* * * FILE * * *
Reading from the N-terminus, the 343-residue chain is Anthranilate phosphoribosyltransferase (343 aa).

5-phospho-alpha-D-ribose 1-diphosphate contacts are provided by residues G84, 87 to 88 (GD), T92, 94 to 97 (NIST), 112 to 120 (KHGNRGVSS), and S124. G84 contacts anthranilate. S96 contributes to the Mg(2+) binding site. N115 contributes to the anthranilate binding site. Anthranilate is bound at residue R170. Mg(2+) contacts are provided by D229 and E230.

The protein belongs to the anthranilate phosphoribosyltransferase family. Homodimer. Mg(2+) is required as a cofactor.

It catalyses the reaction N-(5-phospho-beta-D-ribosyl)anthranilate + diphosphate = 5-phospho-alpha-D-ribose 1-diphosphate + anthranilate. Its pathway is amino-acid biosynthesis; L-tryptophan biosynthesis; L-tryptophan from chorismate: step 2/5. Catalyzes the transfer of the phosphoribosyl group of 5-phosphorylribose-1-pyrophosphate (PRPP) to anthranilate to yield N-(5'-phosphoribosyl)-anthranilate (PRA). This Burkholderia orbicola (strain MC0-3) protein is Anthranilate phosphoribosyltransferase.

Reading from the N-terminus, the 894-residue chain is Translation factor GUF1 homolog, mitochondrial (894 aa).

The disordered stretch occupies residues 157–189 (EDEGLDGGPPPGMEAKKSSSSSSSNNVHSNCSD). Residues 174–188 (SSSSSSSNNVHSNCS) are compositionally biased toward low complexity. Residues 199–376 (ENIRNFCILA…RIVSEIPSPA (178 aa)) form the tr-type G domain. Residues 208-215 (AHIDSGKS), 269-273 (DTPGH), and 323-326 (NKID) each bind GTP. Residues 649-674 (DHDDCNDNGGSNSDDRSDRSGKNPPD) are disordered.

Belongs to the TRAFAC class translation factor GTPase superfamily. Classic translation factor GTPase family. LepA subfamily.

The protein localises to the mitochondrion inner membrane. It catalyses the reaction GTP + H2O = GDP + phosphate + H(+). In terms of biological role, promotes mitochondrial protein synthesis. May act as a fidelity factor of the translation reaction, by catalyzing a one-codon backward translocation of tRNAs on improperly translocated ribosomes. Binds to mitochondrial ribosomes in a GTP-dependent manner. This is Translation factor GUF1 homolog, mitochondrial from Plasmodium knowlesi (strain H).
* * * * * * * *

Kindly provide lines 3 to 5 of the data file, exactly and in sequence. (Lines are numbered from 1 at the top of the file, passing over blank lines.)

The protein belongs to the anthranilate phosphoribosyltransferase family. Homodimer. Mg(2+) is required as a cofactor.

It catalyses the reaction N-(5-phospho-beta-D-ribosyl)anthranilate + diphosphate = 5-phospho-alpha-D-ribose 1-diphosphate + anthranilate. Its pathway is amino-acid biosynthesis; L-tryptophan biosynthesis; L-tryptophan from chorismate: step 2/5. Catalyzes the transfer of the phosphoribosyl group of 5-phosphorylribose-1-pyrophosphate (PRPP) to anthranilate to yield N-(5'-phosphoribosyl)-anthranilate (PRA). This Burkholderia orbicola (strain MC0-3) protein is Anthranilate phosphoribosyltransferase.

Reading from the N-terminus, the 894-residue chain is Translation factor GUF1 homolog, mitochondrial (894 aa).